said cryptically. They turned to each other and glared over bared

steel again, but they didn’t cross blades.

 

“Ah, so desu ka? Yet you do nothing about it,” Gonji charged.

 

“Nothing can be done. I have seen this magic before,” Malveira

shot back. “We must wait it out. It may even disperse with the

fog.”

 

Gonji hacked out a scoffing sound, coughing in the heavy,

sweltering air. “You still refuse to accept it. Gomen nasai, but it

has been foretold. This hell-haunter has been set upon my path by

powers that seek to stop me from unearthing their secrets. You,

fool, will see us all devoured. I intend to act!”

 

Their blades came to rasping engagement.

 

But the hulking Gorgulho suddenly loomed closer, halting

them, speaking for the first time Gonji could remember:

 

“No more killing,” the passive giant said in a peculiar, littleboyish

voice. “Every man may be needed later.”

 

Both men paused to hear the oddly high pitch emanating from

this huge sailor. And Gonji realized now that even Malveira must

have hitherto assumed the man to be mute. It was as if Gorgulho

was some young phenomenon of nature, incredible in size and

symmetry, but somehow immature…a giant man-boy for which

the world was unprepared. Such unlucky manifestations seldom

fared well in a world that feared and hated the odd prodigious singularity.

 

In this single resonance Gonji thought he could slightly identify

with the enormous Gorgulho. Yet he thought the bare-skulled

giant’s sentiment rang hollow, and he wondered about the worth

of the man’s fighting heart. Some possessed valor only when they

borrowed it from braver souls. This powerful man may have drifted

through life untested in battle, by virtue of his fearsome appearance.

 

Malveira glumly withdrew toward his forward cabin, glaring

down into the sickly morass beyond the ship’s hull. Gorgulho presently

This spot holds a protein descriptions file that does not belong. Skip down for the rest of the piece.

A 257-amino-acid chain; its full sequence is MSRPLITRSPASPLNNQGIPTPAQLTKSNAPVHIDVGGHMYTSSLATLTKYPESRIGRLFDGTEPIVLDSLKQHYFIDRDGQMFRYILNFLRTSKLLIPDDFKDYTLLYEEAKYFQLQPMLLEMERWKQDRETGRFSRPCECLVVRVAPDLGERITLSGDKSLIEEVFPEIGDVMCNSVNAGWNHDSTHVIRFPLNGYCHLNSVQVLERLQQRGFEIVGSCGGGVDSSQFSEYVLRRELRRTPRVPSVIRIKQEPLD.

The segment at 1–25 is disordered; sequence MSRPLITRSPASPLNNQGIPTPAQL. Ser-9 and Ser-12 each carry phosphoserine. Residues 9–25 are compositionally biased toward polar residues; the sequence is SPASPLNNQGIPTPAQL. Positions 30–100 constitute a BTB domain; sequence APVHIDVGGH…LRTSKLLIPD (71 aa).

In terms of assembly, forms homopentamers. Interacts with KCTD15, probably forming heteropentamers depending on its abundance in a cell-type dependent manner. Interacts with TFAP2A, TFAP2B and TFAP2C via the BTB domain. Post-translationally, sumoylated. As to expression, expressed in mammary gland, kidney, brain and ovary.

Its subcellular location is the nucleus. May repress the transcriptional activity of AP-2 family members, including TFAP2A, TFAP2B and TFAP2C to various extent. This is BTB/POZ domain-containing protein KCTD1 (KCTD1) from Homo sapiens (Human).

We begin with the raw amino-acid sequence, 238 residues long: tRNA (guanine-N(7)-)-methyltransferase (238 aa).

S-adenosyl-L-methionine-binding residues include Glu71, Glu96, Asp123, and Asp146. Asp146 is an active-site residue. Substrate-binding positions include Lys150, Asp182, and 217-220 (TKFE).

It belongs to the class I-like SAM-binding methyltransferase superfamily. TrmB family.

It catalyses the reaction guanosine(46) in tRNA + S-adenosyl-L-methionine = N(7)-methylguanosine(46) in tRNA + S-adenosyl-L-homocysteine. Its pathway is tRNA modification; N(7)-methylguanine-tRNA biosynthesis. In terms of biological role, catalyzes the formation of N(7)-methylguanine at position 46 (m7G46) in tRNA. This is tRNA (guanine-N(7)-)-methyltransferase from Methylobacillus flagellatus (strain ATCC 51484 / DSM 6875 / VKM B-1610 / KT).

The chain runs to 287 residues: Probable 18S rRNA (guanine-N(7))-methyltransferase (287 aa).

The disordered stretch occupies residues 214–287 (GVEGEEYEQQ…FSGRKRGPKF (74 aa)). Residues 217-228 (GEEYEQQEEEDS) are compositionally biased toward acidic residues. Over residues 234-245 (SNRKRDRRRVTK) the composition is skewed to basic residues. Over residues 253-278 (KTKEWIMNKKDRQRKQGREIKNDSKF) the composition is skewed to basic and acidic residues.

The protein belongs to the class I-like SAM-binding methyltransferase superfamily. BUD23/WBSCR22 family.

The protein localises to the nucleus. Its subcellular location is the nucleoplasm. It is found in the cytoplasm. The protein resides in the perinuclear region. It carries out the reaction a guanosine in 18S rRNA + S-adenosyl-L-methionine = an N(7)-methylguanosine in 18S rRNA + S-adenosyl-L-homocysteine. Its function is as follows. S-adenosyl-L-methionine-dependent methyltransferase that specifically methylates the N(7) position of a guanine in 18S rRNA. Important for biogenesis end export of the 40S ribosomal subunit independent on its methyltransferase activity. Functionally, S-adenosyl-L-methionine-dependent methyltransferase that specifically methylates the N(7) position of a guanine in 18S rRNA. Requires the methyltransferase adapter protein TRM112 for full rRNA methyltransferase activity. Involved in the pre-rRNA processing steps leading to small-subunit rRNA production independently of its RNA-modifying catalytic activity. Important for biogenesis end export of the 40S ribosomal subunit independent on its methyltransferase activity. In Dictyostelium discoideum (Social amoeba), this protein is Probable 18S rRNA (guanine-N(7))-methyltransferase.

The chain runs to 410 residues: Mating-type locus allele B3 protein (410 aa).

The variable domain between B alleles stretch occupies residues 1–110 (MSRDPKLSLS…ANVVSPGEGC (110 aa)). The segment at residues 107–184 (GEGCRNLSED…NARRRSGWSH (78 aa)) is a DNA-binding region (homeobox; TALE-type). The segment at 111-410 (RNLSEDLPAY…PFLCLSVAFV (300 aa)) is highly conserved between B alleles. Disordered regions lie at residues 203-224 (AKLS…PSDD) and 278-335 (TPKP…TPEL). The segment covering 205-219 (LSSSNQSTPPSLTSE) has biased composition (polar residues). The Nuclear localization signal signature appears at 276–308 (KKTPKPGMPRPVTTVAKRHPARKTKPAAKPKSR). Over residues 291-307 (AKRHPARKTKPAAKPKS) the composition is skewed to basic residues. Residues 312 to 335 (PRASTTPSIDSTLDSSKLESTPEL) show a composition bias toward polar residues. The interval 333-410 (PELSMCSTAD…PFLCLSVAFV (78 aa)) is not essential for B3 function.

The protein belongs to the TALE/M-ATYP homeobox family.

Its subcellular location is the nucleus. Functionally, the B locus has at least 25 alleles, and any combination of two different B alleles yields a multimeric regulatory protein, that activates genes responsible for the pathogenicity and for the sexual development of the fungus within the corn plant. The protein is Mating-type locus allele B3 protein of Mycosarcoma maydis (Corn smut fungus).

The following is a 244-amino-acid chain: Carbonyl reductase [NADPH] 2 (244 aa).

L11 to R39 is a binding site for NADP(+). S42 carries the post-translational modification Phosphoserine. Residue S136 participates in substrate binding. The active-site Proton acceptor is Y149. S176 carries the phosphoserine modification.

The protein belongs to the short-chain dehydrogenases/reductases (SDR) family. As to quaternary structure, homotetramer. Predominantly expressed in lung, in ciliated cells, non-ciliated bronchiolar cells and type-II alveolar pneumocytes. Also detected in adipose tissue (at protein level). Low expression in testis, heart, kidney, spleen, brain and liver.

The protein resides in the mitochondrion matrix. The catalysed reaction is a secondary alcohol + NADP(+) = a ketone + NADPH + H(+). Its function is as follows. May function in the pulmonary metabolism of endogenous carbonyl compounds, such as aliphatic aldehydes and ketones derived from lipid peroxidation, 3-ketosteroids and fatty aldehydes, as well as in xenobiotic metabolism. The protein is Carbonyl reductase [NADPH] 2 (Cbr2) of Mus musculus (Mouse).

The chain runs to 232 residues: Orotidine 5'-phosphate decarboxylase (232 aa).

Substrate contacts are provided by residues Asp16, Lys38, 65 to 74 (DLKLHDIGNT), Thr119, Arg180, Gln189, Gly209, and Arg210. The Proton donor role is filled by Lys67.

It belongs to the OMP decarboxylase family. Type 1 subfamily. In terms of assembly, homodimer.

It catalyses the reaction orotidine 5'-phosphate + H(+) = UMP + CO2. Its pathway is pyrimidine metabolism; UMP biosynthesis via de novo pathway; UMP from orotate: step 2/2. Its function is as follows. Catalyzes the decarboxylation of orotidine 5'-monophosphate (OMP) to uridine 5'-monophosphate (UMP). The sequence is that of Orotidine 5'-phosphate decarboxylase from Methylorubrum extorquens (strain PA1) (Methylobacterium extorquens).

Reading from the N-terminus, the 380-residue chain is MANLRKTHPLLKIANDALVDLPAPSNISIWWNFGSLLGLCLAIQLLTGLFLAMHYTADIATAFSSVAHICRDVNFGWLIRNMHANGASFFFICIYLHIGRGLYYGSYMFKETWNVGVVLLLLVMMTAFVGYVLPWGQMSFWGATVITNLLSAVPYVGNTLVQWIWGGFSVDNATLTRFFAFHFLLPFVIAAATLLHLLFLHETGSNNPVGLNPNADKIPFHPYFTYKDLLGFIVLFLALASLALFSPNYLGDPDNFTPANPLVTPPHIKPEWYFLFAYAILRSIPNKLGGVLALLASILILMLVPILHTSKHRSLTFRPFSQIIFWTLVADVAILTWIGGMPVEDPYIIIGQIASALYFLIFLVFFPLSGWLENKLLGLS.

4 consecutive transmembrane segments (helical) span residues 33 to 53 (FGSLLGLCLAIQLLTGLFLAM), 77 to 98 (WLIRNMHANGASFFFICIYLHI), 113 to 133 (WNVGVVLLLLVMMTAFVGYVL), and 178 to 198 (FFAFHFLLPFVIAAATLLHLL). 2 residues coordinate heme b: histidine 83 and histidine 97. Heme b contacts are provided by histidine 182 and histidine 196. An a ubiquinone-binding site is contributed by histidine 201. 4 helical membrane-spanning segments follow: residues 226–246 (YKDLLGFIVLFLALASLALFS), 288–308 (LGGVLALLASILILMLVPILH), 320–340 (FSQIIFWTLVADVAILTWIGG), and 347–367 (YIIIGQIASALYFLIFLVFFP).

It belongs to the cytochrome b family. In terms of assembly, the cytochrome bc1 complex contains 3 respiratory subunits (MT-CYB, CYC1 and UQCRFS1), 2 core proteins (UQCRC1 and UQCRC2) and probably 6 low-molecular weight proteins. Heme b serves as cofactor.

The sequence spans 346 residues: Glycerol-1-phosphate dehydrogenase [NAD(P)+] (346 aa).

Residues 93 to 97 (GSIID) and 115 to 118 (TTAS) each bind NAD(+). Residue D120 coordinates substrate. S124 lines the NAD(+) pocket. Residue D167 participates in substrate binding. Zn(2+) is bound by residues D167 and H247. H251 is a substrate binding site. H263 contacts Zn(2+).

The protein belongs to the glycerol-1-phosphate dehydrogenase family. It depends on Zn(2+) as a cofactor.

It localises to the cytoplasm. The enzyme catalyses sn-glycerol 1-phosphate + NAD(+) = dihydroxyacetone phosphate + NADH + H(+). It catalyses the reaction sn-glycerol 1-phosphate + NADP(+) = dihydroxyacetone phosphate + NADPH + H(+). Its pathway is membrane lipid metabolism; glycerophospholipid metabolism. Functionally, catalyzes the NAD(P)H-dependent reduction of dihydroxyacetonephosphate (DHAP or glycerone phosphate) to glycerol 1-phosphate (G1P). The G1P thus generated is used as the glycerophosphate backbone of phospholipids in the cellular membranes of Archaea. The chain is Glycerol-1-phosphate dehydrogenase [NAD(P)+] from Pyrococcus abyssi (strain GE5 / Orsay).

moved off without another word.

 

“Our own dark hearts have brought us to this. It is the blackest

magic,” a hunched sailor, slumping on the deck, snuffled through

hitching sobs. “We’re never leaving here…God in Heaven, save

my soul…”

 

Dr. Lasca came up from behind him, swigging rum from a cup.

“There is no black magic,” he snarled thickly. “Such things are superstition.

There are many things beyond our puny ken.” He went

on, after a bit, slurry but solemn. “We are entering a new Age of

Reason, pilgrims. One day all man’s questions will be answered,

systematically. Get a grip on yourselves and use your brains. Read

Copernicus and Vesalius, young Japones!” This last he directed at

Gonji, with an expansive sweep of his arm. “If you want to pray,

pray for some rational ‘spirit’ to come down, or up, or sideways

and talk reasonably about the unreasonable burden of human suffering.

Then send him to my cabin. I’ll have a few choice gripes

for him.”

 

The surgeon glared at Gonji, who tilted expressions with him a

moment before gazing again, sulkily, into the foul gelatinous sea.

The young warlord cast piercing eyes on the lambently glowing

death-holes in the skulls that festooned the dead ships surrounding

them.

 

Skinny Jogo, with his narrow twitchy face, like that of a

wounded fox, slumped against the stern castle bulkhead, clutching

his Monmouth cap in a ball and striking his temple with it, over

and over.

 

“Meu pai—my father,” he said to Gonji plaintively, as if needing

a sympathetic ear for confession, “he gifted me with a fine,

strong filly when I was thirteen. When she filled out to sturdy

mare, I rode off and left my father alone at the plow—him with an

old man’s heart. I never even thanked him. O meu pai…I fear he’s

cursed me.”

 

Gonji listened, then cuffed the man’s shoulder reproachfully.

“Hey…by fighting to survive you repay him with honor tenfold,

nanban-jin. Don’t shame him.”

 

But fingering the hard warmth of the stone depending from the

thong under his shirt, Gonji, too, was transported back to wayward

youth…

Excerpted from "Gonji: Dark Ventures" by T.C. Rypel. Copyright © 2017 by T.C. Rypel. Excerpted by permission. All rights reserved. No part of this excerpt may be reproduced or reprinted without permission in writing from the publisher. Excerpts are provided solely for the personal use of visitors to this web site.
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Author Profile

T.C. Rypel

T.C. Rypel

T.C. RYPEL—“Ted,” to all who admit to knowing him—is a writer who has divided most of his existence between northeast Ohio and the darker regions of his imagination. He has tilted with the fantastic, in fiction and non-fiction, in most forms that wouldn’t surprise you—novels, film criticism, screenplays—but some which surprise even him. (Would you believe 34 Irish drinking ballad stanzas for a Guinness Book of World Records endeavor?)

View full Profile of T.C. Rypel